Apr 16, 2013 (CIDRAP News) – The eastern China epicenter of the H7N9 avian flu outbreak reported 14 new cases today, along with two more deaths, moving the total to 78 cases, 16 of them fatal.
Most of the patients are adults over age 50 who are hospitalized in critical or serious condition, though two are younger adults, one is a child, and two apparently recovered. Some of the newly reported cases involve patients from Shanghai who were sick in March but whose H7N9 infections weren't confirmed until recently.
Eight of the cases were included in the daily update from Hong Kong's Centre for Health Protection (CHP), which gets its information from official mainland sources. They include three patients from Jiangsu province, men ages 56 and 72 and a 21-year-old woman. The older of the two men is in critical condition, while the other two patients are in serious condition.
Five of the cases included in today's CHP update are from Zhejiang province. Two of the patients are women ages 58 and 72 and three are men ages 56, 57, and 62. All of them are hospitalized in critical condition.
Details about illness onsets and possible virus exposure were available for some of the patients. For the Zhejiang province patients, illness onsets ranged from Apr 10 through Apr 12. A report from Xinhua, China's state news agency, said the 56-year-old patient from Zhejiang raised and sold pigeons.
The other six cases and two deaths reported today were from the city of Shanghai, which announced the cases in a health bureau bulletin in Chinese that was machine-translated by analysts at Avian Flu Diary blog and the FluTrackers infectious-disease message board. Later the bulletin was mentioned in a separate report from Xinhua.
One of the cases was recently diagnosed, and others, including the deaths, involved patients who got sick in March, according to a former resident of China who works as a scientist in the United States and translated the Shanghai health bureau report for CIDRAP News. The newly confirmed case is in a 47-year-old man who started having symptoms on Apr 10; local disease control officials confirmed his H7N9 infection yesterday.
Four other patients got sick in late March, and their samples were sent to the Chinese Center for Disease Control in Beijing. Two of the patients died and two recovered. Their age, gender, and illness onset weren't mentioned in the report, which was also unclear about what testing methods were used to confirm the H7N9 findings.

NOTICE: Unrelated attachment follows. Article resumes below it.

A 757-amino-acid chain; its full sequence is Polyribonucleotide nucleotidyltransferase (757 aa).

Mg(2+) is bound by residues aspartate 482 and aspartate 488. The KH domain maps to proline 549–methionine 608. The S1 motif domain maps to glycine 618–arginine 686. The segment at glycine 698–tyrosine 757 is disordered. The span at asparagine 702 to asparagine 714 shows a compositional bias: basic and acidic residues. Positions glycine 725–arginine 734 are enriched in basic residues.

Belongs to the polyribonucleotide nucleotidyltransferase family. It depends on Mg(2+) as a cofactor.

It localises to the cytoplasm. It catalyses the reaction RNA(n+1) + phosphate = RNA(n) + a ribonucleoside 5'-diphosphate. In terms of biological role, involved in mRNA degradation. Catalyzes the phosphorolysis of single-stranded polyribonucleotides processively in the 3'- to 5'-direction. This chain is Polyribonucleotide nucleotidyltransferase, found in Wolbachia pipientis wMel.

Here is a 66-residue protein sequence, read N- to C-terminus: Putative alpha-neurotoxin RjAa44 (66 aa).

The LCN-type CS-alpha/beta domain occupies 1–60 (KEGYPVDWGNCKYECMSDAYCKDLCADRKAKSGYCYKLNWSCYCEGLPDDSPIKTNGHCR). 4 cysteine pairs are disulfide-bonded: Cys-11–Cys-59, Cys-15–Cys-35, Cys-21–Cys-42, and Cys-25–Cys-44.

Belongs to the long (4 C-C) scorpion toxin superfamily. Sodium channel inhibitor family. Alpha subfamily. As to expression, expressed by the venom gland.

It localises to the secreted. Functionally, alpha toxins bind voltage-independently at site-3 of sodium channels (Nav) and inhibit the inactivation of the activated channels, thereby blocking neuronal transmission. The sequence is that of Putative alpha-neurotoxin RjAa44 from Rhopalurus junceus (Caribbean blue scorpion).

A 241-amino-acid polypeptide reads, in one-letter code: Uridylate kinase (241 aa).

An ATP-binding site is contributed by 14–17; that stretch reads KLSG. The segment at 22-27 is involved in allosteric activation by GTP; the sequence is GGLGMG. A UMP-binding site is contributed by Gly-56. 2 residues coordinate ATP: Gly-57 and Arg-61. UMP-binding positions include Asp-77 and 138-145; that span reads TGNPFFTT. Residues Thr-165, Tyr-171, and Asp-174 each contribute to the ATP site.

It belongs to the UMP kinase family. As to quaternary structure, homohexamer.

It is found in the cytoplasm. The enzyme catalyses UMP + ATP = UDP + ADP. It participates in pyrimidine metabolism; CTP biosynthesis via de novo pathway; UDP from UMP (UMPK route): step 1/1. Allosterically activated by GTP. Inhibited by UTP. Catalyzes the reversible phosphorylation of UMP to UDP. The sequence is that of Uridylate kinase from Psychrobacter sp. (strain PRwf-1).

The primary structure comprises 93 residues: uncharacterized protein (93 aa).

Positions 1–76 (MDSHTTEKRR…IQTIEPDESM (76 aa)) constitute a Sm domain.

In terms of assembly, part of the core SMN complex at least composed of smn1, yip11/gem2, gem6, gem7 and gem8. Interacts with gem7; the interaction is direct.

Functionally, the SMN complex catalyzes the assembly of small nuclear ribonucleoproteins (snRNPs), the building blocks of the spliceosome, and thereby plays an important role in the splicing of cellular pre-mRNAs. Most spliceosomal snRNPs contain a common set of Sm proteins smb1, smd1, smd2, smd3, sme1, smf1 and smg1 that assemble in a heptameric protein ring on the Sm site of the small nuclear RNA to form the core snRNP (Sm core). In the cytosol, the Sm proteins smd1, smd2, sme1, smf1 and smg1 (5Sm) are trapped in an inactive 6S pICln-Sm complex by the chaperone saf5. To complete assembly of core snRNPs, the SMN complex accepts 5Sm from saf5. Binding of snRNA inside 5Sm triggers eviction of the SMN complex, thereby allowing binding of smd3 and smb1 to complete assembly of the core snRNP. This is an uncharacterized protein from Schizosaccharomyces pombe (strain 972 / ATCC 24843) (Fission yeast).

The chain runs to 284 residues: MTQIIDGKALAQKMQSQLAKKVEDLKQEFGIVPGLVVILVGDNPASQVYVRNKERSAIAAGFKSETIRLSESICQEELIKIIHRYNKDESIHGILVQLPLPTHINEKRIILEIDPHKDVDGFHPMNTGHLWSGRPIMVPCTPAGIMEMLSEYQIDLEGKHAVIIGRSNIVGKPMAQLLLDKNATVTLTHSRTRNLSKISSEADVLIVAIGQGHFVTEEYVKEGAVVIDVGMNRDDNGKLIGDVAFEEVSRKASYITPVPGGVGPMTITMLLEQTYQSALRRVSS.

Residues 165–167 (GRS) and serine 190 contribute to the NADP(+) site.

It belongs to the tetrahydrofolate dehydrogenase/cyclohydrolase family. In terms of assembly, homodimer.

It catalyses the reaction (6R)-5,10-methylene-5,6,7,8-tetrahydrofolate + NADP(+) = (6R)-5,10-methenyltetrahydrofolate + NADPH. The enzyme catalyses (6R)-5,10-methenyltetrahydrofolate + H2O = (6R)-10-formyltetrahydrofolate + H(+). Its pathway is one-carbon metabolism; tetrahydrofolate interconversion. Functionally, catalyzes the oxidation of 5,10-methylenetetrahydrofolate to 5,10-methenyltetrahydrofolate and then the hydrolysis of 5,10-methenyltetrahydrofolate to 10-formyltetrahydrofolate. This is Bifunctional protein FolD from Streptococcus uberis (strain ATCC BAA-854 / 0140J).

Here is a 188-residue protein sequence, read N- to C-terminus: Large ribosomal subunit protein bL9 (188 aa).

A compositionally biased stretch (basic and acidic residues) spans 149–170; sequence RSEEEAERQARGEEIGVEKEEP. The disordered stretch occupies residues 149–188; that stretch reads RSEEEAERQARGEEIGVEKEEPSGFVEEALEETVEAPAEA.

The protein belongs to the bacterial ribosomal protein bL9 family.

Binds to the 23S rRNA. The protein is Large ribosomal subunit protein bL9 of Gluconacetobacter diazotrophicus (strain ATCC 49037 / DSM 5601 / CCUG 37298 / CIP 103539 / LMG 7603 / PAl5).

The sixth case-patient reported by Shanghai officials is a child younger than 10 who got sick while traveling in Hunan with his or her parents and was sampled on Mar 17. A test for the H7N9 virus wasn't available when the child was tested, and the youngster traveled back to Shanghai on Mar 19 while still sick. It's not clear from the report if he or she was exposed to the virus in Hunan or Shanghai. The child has recovered, and none of the contacts have tested positive for the virus.
Global health officials have said they expect human H7N9 cases to continue until the animal source of the virus—probably poultry—is pinpointed and authorities institute measures to protect humans from exposure.
The World Health Organization (WHO) confirmed the three new infections and one death that China reported yesterday and said more than 1,000 close contacts of the cases reported so far are being monitored. So far there is no evidence of ongoing person-to-person transmission, it said.
Chinese health officials announced today that patients sick with the H7N9 virus in rural areas will be reimbursed for the cost of antiviral drugs and treatment, Xinhua reported. A notice from the National Health and Family Planning Commission said the payments will be come through the new rural cooperative medical system. The agency also urged all health departments to support treatment and prevention of the infection and that treatment shouldn't be delayed or withheld for lack of funds.
In a related development today, China's agriculture ministry reported more H7N9 findings in birds, according to a report from the World Organization for Animal Health (OIE). The virus was detected in a total of four chickens from two different live bird markets in Huzhou in Zhejiang province.
H7N9 was also found in a wild pigeon from the city of Nanjing in Jiangsu province. Earlier reports of the virus in pigeons were in birds sold for consumption in markets.
The WHO issued a notice today that it, the OIE, and the United Nations Food and Agriculture Organization (FAO) have agreed on terminology for the new virus detected in China. It said "avian influenza A (H7N9) virus" will be used in scientific, technical, and other reports. For news and social media reports, it said "H7N9" or "H7N9 virus" can also be used.
The novel H7N9 strain circulating in China is a reassortant of three different avian influenza viruses, and the new terminology appears to sidestep some of the thorny issues related to putting a country's name in the virus name.
Apr 16 CHP statement
Apr 16 Xinhua story
Apr 16 Xinhua story on new Jiangsu and Zhejiang cases
Apr 16 Xinhua story on rural H7H9 funding
Apr 16 OIE statement
Apr 16 WHO update
Apr 16 WHO statement on H7N9 terminology